Buchanan, Michigan: A leader in small-town revitalization

2014-05-12T07:30:00Z 2014-05-21T17:44:07Z Buchanan, Michigan: A leader in small-town revitalizationJane Ammeson nwitimes.com
May 12, 2014 7:30 am  • 

When I first visited the big rambling historic home on Front Street belonging to my friend Ann, it was one of many stretching from the charming downtown of Buchanan, a town on the St. Joseph River in southwestern Michigan, along a tree lined street. It could have, I remember thinking, been the setting of one of those sweet old fashioned movies about a sweet old fashioned town.

But over the years, the city began losing its glow. Businesses closed, Ann’s mother died and her father moved away and the long rows of pristine homes and businesses in such architectural styles as Victorian, Queen Anne and Colonial, became worn with age and neglect.

It was a sorry passing and one so very common for small towns today. But, it turns out, Buchanan wasn’t done.

With rents in the city going sky high, Alan Robandt, an art and antiquity dealer, was visiting a Michigan friend when he “fell in love with Buchanan.”

This was in 2006 and at the time, there were 24 empty store fronts in the downtown—no small number given that the town’s main retail area is only a few blocks.

“The city had great raw materials,” says Robandt, whose store, Alan Robandt Antique, Vintage, & Modern, was one of the frontrunners in the re-imaging of Buchanan. “And it had these great cultural markers in place too—Fernwood Botanical Gardens, the preservationist group Preserve Buchanan, the public library and the old mill.”

Robandt opened his sleek store in what he describes as the crumbling Union Building, built in the mid 1800s by land developer and businessman Lorenso Alexander who was also said to be an abolitionist, aiding escaped slaves making their way to Canada and freedom. Robandt lives on the second floor above his store in the refurbished building with its Palladian style windows selling a unique line of furniture and art. Need a Mexican Modern Mercury Glass Bottle Lamp or a 50′s Modern Mirror with Engraved Canted Edge? He’s your man.

The walkability of the city is appealing as well says Robandt, who won a Citizen Award from the Michigan Historic Preservation Network for his restoration work. Just steps away, the Union Coffee House & Café features locally sourced food, music and java. Coward, the Nordic-sleek pizzeria and coffee shop, is just around the corner and is a place where people line up for Scandinavian style cinnamon rolls on weekends. Also in the downtown is Brimfield, a home decor shop with another location in the Andersonville section of Chicago. The store specializes in re-upholstery of early to mid-20th century furniture and also sells vintage and antique pieces. For quaffing artisan beers, the newly opened Uptown Tap also serves bar food made from scratch. The Old Sweet Shop, with its 1940s soda fountain and house made candies, has been a long time downtown favorite.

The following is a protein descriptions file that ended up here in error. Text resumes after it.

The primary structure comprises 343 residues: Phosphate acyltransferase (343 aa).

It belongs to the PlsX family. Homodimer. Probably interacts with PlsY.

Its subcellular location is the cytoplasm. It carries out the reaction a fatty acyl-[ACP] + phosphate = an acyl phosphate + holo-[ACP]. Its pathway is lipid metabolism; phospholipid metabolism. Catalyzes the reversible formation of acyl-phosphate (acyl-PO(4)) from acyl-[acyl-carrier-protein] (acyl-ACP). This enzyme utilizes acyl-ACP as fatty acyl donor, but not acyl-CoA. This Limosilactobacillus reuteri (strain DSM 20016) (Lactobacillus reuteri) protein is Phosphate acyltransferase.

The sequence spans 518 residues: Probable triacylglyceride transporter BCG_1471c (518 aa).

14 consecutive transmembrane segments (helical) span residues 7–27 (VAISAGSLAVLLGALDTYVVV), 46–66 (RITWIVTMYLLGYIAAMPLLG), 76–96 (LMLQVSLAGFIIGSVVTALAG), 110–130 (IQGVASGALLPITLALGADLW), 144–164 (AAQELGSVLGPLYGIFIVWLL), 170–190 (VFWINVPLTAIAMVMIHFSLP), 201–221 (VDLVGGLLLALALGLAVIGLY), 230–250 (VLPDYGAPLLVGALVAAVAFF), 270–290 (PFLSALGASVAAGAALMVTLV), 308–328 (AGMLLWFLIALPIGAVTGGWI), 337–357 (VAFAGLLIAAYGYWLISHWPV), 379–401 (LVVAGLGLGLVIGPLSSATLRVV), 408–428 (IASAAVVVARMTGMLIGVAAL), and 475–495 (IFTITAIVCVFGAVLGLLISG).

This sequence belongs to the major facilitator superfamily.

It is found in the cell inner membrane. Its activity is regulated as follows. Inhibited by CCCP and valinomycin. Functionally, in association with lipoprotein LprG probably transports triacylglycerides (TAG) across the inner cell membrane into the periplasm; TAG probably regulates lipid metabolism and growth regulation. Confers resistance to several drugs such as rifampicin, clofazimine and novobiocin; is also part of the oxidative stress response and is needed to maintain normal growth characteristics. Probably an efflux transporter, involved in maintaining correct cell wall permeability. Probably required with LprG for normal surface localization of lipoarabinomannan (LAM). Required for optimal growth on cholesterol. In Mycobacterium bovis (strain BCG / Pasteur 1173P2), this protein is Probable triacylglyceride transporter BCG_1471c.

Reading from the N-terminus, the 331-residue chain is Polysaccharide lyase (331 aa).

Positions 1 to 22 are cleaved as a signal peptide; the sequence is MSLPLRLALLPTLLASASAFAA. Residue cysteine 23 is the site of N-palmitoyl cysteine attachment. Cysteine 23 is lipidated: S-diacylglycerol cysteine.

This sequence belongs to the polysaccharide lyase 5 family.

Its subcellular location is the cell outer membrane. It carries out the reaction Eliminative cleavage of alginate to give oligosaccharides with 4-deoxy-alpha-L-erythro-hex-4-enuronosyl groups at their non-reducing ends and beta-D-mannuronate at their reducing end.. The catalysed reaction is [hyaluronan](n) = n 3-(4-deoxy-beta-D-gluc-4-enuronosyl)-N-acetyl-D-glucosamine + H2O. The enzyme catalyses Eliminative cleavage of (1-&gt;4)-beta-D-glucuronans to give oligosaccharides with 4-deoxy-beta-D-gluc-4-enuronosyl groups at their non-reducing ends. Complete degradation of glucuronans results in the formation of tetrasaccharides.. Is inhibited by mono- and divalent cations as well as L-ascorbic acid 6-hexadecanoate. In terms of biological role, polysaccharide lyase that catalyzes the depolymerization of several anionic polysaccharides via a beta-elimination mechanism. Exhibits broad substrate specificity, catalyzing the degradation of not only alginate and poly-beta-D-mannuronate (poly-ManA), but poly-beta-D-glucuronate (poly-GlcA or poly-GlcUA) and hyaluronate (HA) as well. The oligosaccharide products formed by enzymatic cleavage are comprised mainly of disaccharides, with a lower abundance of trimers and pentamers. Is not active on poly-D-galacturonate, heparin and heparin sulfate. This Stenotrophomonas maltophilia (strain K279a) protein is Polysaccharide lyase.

A formerly abandoned building on a bend of the St. Joseph River became Wheatberry Restaurant & Tavern with menu items focusing on local and regional foods given a creative twist--Wood Roasted Chipotle Chicken, Pine Nut and Sage Skillet Trout and from their smoker out back—slow smoked baby back ribs and free range chicken both finished on the grill with the house made Redbud Barbecue Sauce.

One of the death knells for Buchanan had been the closing of Clark Equipment’s sprawling glass fronted headquarters. Now, in the new revival, Lehman’s Orchards has bought the building and will be opening a winery, distillery and brewery there in the late fall.

Of the 13 or more mills once standing on the many creeks and river tributaries in the city, only the Italianate/Greek Revival-style Pears Mill remains. Now restored and open for tours, the old mill grinds grain into meal as it did when first built in 1853.

Just a ways out of town and taking advantage of the beautiful rolling hills of the surrounding countryside, the 105-acre Fernwood Botanic Garden and Nature Center offers hiking trails, gardens, a nature center, 45-acre arboretum, prairie reconstruction, programs, culinary and musical events and a delicious café with its own on-site chef using bounty from the gardens when in season.

The city’s National Register Historic Districts intersect, representing more than 700 commercial and residential buildings, makes it easy to take a walking tour along avenues with stately trees, well tended lawns and blooming gardens. The Buchanan Garden Club Memorial Garden maintains plantings around a white gazebo just where the commercial district segues into mansionesque homes—one of which once belonged to my friend Ann.


How to Get There: Take Interstate 94 east into Michigan. Take exit 4, U.S. 12 east to Buchanan. Turn left on Red Bud Trail and head into town.

For More Information: 269.695.3291; buchanan.mi.us

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